under plain US law and the work is in any way relatable to their 
    employer's business. I'd like to concentrate on the first question 
    (ICLA) from this point on.
    I'm basing my analysis on the following:
    (A) on this page: http://www.apache.org/licenses/
    the statement "The ASF desires that all contributors of ideas, code, 
    or documentation to any Apache projects complete, sign, and submit 
    (via fax or email) an Individual Contributor License Agreement (ICLA)"
    (B) In the thread "code without an iCLA ..."
    The consensus appears to be "ICLAs are required for everything 
    that is non-trivial." (as explained by Sam Ruby). 
    (C) On this page: http://www.apache.org/dev/contributors.html
    there is no mention of any ICLA requirement. 
    (D) In the thread "Re: Requiring CLAs for all contributions"
    Mark Thomas (mar...@apache.org) said:
    "I see lots of downsides to that policy and no upsides. 
    The issues that concern me: 
    - Unnecessary barriers to entry for new contributors 
    - Legally unnecessary 
    - Creates additional work for the secretary (not much now but if every
        TLP and podling did this it might) 
    - Re-enforces the meme an iCLA is required to contribute at Apache 
    I'm also don't believe that an iCLA is even desired for all 
    contributions. The ALv2 provides all the legal cover we need and desire."
    (E) In the thread "Re: FAQ: CCLA Optional?"
    Henri Yandell (bay...@apache.org) said:
    "Committers sign ICLAs, contributors don't (typically - maybe a project
    has a reason for requiring contributors to sign ICLAs but I don't recall
    it being done)."
    (F) on this page: http://apache.org/foundation/how-it-works/legal.html
    5 possible paths for incoming code is outlined.
            1) "An existing third party project joining Apache"
                  is about projects joining ASF, so not relevant
            2) "A large one off code contribution ... One off code donations
                  can come in through a software grant". 
                  appears to open the door for not requiring an ICLA, 
                  but a software grant.
            3) "Repeated contributions applied directly to the source": for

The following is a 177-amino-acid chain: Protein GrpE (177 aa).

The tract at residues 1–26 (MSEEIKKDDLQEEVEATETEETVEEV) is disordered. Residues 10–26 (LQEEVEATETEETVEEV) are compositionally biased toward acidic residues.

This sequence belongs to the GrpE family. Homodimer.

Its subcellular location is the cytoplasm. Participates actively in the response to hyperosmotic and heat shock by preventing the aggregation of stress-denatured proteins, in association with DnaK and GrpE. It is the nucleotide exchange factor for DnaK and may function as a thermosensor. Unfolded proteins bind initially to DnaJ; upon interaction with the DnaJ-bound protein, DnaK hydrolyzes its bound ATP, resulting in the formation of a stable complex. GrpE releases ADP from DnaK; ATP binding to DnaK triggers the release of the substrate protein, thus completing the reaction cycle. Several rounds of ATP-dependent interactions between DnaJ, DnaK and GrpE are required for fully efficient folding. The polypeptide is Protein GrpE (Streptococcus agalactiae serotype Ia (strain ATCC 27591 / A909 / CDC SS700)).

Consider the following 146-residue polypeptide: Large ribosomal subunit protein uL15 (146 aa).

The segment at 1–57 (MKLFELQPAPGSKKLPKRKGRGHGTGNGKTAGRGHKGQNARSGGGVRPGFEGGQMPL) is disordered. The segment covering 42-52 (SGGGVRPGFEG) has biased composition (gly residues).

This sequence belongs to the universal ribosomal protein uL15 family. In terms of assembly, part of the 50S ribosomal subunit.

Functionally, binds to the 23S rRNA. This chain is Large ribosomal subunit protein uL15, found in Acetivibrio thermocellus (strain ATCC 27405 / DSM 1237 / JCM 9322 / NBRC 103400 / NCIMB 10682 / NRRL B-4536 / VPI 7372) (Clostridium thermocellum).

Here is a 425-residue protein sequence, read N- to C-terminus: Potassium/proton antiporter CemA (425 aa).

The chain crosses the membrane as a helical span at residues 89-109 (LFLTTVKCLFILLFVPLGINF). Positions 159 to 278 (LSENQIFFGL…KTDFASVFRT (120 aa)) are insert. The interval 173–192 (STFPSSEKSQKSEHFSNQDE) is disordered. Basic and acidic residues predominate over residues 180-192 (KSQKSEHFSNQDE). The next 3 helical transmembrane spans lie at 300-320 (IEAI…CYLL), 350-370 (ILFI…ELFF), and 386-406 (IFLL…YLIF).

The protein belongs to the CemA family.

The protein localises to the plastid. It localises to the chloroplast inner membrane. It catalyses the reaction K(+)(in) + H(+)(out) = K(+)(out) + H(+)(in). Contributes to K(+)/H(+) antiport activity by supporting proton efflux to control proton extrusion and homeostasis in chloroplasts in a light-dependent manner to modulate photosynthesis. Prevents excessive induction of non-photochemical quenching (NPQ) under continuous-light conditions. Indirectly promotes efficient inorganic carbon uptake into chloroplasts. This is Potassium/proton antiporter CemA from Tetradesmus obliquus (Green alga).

committers, so not relevant.
            4) "Patches contributed via the issue trackers"
                  seems to have no ICLA requirement. No size limit 
                  is discussed.
            5) "Patches contributed via mailing lists are expected 
                  to be simple." 
                  No ICLA requirement, but an unspecified size limit.
    (G) It also appears that different Apache projects interpret this 
          requires an ICLA -- always.
          "We require you to have an ICLA on file with the Apache Secretary 
          for larger contributions only."
    The 3 possible answers for the question of ICLA requirement are analyzed
    1) It's always required.
       (A) is strong evidence that ICLA is always required. There is no 
       procedure outlined for a contributor to opt-out of ASF's "desire", 
       rendering it a requirement.
       in (B), the distinction between trivial and non-trivial requires
       advanced degrees in law, philosophy, and information theory; therefore,
       any mere mortal should just sign the ICLA.
    2) It depends...
       In (A) the word "desire" is not the same as "require". "Desire" signals
       a possibility to opt-out on the part of the contributor.
       (B), the determining factor being "non-trivial". Parts of (F-5) support this.
       (G) It may also depend on the particular project.
    3) It's not required.
       (C), assuming such an important matter would not simply be left off.
       (F-4), so long as all the work is contributed via JIRA
    Can a clear, simple answer be given to this question? I don't consider
    "It depends" to be clear or simple, unless the rules could be enforced 
    by a small piece of computer code with no room for interpretation.
    Moh Rezaei